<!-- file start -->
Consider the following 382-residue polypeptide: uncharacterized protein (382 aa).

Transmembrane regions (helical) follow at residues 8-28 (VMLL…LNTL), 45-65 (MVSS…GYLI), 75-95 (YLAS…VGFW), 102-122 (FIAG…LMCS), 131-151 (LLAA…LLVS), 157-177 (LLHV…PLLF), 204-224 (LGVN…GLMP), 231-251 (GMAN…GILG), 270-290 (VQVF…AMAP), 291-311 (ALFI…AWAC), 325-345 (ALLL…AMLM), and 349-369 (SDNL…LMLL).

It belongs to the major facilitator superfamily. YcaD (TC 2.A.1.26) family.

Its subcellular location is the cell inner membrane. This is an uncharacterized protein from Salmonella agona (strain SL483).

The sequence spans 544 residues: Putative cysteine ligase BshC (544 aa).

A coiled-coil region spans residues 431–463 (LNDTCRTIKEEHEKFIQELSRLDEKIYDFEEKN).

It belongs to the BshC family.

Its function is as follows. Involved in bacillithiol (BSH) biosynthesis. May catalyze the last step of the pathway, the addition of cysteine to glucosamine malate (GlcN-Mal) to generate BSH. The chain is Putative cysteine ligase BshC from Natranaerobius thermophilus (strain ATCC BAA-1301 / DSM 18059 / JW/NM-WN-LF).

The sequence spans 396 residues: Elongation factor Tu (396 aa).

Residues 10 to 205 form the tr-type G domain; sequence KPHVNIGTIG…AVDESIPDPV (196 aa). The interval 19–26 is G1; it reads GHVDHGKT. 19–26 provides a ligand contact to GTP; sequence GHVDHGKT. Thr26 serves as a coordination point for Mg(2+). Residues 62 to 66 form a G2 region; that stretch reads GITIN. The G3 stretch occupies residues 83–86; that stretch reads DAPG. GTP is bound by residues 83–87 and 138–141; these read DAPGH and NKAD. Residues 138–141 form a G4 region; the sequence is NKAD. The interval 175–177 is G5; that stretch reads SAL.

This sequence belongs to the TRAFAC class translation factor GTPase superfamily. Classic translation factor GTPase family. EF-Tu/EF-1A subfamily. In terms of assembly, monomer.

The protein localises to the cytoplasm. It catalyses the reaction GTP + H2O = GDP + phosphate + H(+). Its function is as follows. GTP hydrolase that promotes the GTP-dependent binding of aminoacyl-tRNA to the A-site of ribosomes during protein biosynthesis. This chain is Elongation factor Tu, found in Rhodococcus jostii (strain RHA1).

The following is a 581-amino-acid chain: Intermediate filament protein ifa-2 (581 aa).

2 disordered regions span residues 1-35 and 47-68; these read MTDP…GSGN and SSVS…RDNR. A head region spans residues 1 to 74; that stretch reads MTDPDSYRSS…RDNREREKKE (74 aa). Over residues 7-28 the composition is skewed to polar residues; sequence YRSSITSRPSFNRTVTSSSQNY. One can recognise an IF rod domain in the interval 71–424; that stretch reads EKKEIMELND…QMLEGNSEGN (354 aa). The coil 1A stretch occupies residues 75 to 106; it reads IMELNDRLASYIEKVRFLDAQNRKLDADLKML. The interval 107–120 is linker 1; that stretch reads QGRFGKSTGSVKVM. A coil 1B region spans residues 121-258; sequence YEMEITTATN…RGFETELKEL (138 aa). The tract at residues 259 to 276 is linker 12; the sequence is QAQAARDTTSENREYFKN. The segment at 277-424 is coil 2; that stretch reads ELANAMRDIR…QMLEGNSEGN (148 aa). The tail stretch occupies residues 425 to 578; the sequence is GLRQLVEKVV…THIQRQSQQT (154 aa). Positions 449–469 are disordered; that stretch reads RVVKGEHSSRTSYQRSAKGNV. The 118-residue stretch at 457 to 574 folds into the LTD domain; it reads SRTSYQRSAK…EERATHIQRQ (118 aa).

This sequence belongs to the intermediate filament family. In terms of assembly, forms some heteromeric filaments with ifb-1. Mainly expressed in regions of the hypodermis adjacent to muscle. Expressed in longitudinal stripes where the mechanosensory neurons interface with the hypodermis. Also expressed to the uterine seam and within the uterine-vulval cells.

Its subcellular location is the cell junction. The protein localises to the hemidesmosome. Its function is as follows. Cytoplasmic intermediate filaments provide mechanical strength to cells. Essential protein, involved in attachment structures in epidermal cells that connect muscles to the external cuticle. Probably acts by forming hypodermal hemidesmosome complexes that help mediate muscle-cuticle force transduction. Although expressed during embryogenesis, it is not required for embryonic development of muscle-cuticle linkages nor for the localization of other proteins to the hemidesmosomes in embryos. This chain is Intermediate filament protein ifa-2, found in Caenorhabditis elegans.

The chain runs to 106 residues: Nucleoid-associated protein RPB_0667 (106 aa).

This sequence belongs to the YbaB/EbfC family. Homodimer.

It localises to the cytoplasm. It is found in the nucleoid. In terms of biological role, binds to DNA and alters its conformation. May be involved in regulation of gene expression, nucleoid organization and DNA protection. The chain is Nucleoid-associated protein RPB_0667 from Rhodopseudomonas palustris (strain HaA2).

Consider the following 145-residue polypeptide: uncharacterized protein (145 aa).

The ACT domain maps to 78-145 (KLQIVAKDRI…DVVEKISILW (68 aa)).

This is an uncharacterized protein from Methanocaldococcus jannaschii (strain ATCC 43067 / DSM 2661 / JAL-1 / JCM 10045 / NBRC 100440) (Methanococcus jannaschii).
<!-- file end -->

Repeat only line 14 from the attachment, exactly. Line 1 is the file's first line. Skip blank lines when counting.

2 disordered regions span residues 1-35 and 47-68; these read MTDP…GSGN and SSVS…RDNR. A head region spans residues 1 to 74; that stretch reads MTDPDSYRSS…RDNREREKKE (74 aa). Over residues 7-28 the composition is skewed to polar residues; sequence YRSSITSRPSFNRTVTSSSQNY. One can recognise an IF rod domain in the interval 71–424; that stretch reads EKKEIMELND…QMLEGNSEGN (354 aa). The coil 1A stretch occupies residues 75 to 106; it reads IMELNDRLASYIEKVRFLDAQNRKLDADLKML. The interval 107–120 is linker 1; that stretch reads QGRFGKSTGSVKVM. A coil 1B region spans residues 121-258; sequence YEMEITTATN…RGFETELKEL (138 aa). The tract at residues 259 to 276 is linker 12; the sequence is QAQAARDTTSENREYFKN. The segment at 277-424 is coil 2; that stretch reads ELANAMRDIR…QMLEGNSEGN (148 aa). The tail stretch occupies residues 425 to 578; the sequence is GLRQLVEKVV…THIQRQSQQT (154 aa). Positions 449–469 are disordered; that stretch reads RVVKGEHSSRTSYQRSAKGNV. The 118-residue stretch at 457 to 574 folds into the LTD domain; it reads SRTSYQRSAK…EERATHIQRQ (118 aa).